'Whining is how they win': Ignoring Republicans may be the best way to beat them

The GOP’s coordinated tantrum about the leak of a Samuel Alito-authored draft opinion to overturn Roe should be the ultimate reminder of an essential truth about American politics in 2022.

Republicans celebrate one thing.

Victimhood.

Theirs.

Whether this draft opinion, written in the voice of a man who spends his weekends screaming in the face of a woman trying to enter a Planned Parenthood clinic, turns out to be the final word on a constitutional right to abortion access remains to be seen.

But what’s clear is that’s exactly what the rightwing of this country has been dreaming about since at least the late 1970s when the alleged “religious right” decided to switch their outward focus from opposing racial desegregation to fighting against abortion rights.

Republicans first turned into the Uterus Police to oust America’s first “born again” president, Jimmy Carter, and ran with it as corporate donors saw it as a way to brand the New Deal coalition that had dominated politics in the mid-20th century not just as faulty but evil.

You would think that a conservative movement on the verge of capturing its Holy Grail would be in a good mood and not bleating about “insurrection” and “insurrection” and “insurrection.”

But then you’d be in a coma for 40 years.

The GOP has evolved into a reactionary cult seeking minority rule through the world’s most effective ecosystem of propaganda that feeds millions of Americans a steady diet of strategic victimization.

Talk radio, Fox and a neural network of social media misinformers, provocateurs and Kevin Sorbo have one objective every day: Tell the most coddled people to exist in the history of this planet that they are oppressed and at risk of losing absolutely everything to “them.”

Who’s “them?”

Anyone who isn’t a white, straight Christian man.

Or a useful ally of white, straight Christian men.

The Republicans’ media monster needs to be fed daily and it eats only one thing – outrage. Outrage about Dr. Seuss’ most racist comics or non-sexy peanut M&Ms or an alleged vein in a Snickers bar.

It will even devour outrage about their wildest dreams coming true.

This is extraordinarily effective.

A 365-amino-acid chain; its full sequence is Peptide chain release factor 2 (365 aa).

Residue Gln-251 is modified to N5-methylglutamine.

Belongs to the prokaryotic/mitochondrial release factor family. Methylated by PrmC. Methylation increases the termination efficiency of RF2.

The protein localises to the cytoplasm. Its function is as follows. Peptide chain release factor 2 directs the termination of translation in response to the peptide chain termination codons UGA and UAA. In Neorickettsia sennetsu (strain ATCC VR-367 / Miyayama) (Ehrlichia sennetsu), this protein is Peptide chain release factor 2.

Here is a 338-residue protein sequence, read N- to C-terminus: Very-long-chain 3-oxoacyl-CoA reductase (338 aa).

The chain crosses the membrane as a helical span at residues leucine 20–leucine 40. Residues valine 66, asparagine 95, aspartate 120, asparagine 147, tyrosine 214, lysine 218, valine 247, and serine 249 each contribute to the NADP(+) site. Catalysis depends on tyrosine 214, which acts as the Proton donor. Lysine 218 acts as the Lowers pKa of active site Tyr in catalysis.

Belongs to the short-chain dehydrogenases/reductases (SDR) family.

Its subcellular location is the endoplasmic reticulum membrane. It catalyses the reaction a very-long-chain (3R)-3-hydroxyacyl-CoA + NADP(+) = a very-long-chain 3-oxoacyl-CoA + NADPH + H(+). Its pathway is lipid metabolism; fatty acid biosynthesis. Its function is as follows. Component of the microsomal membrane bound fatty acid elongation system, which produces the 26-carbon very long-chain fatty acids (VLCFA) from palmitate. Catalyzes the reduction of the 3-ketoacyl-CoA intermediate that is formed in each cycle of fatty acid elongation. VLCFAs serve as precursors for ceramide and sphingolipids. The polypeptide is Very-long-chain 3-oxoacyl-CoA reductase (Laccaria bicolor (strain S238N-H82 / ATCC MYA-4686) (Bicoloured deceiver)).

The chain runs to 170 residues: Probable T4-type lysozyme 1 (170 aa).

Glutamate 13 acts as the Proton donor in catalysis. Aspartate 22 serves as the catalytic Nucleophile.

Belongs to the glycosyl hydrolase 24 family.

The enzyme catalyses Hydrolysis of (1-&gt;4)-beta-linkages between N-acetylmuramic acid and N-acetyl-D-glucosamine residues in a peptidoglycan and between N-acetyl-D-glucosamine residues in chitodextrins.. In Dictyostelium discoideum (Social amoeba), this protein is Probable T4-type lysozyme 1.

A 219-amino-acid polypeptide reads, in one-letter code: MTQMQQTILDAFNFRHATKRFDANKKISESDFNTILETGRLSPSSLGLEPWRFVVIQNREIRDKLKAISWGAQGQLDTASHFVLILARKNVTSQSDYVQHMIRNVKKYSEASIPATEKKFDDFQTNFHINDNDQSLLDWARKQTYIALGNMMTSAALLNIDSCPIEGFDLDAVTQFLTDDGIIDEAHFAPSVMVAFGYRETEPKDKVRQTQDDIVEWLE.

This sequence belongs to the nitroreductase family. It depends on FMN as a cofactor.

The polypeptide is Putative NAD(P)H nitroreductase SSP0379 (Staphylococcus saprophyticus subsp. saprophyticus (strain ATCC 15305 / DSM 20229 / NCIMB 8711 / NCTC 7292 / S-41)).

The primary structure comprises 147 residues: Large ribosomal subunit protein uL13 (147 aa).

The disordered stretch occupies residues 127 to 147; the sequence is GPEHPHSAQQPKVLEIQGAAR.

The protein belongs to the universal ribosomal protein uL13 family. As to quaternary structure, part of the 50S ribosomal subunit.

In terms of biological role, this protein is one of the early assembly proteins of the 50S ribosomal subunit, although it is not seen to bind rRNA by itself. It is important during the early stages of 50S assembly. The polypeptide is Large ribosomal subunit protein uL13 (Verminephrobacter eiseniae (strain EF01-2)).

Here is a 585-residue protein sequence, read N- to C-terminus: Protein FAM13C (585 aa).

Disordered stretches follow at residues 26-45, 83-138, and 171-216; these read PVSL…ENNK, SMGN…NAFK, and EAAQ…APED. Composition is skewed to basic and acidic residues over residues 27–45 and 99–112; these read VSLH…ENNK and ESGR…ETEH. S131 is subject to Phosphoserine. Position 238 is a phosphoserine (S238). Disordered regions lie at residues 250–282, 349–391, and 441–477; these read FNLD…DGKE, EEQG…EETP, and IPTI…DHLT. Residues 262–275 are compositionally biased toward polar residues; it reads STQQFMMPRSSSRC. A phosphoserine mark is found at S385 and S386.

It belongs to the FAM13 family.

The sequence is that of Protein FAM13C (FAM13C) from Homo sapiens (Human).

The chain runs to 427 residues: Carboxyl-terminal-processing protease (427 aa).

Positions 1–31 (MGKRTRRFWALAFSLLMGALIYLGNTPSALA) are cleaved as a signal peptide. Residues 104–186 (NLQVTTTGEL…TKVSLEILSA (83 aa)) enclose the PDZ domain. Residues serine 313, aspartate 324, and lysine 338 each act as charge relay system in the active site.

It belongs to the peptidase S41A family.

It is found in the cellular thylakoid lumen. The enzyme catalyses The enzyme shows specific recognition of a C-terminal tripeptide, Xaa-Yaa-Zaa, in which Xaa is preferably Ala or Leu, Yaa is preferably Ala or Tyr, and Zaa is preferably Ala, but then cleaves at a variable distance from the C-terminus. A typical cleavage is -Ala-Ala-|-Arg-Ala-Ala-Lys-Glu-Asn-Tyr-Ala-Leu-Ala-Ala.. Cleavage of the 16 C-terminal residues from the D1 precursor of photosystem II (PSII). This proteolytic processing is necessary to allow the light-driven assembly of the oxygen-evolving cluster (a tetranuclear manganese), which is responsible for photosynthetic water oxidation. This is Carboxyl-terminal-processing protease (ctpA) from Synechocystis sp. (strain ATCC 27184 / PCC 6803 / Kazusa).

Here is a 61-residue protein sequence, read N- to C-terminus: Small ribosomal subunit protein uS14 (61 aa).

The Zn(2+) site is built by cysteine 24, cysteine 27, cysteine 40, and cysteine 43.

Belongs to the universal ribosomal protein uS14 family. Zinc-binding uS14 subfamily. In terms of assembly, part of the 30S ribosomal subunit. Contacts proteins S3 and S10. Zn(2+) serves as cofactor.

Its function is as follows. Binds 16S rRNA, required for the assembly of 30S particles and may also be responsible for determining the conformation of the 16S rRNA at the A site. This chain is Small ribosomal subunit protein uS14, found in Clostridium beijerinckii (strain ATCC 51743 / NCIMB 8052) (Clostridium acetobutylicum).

Outrage fuels the GOP’s midterm turnout advantage, which is especially strong when Democrats are in charge, an outrage in itself.

Outrage swerves the conversation away from GOP policies, like the overturning of Roe, which is not supported by most Republicans.

Outrage is key to the in-group/out-group demagoguery that has driven the GOP so far to the right they oppose democracy itself.

You can trace the creation of this extraordinarily effective effort to subvert majority rule to the so-called Powell Memo of 1972, which urged corporations to fight the “broad attack” on business by countering the liberalization of America, as evidenced by even Richard Nixon embracing pinko abominations like the EPA and OSHA.

In a memo to the Chamber of Commerce, future Justice Lewis Powell urged a comprehensive response that required infiltrating American institutions from the news media to academia to the courts.

By the 1980s, this response looked like Rush Limbaugh, bloviating into millions of ears for hours a day. Then Fox, then Facebook, then QAnon.

What have the Democrats and the press corps done?

Mostly treat bad faith as good faith.

Republicans are still called “pro-life,” though they encourage the spread of a novel virus that’s killed at least 1 million Americans.

Their cries about four dead Americans in Benghazi were taken seriously after they led the US into an illegal and terribly planned war in Iraq that led to the deaths of thousands of American soldiers.

They still get to pretend they’re against abortion though the policies they embrace – from opposing sex education to opposing birth control coverage to opposing universal childcare – actually increase abortions.

Banning abortions doesn’t even reduce them.

It just makes an extremely safe procedure far more deadly.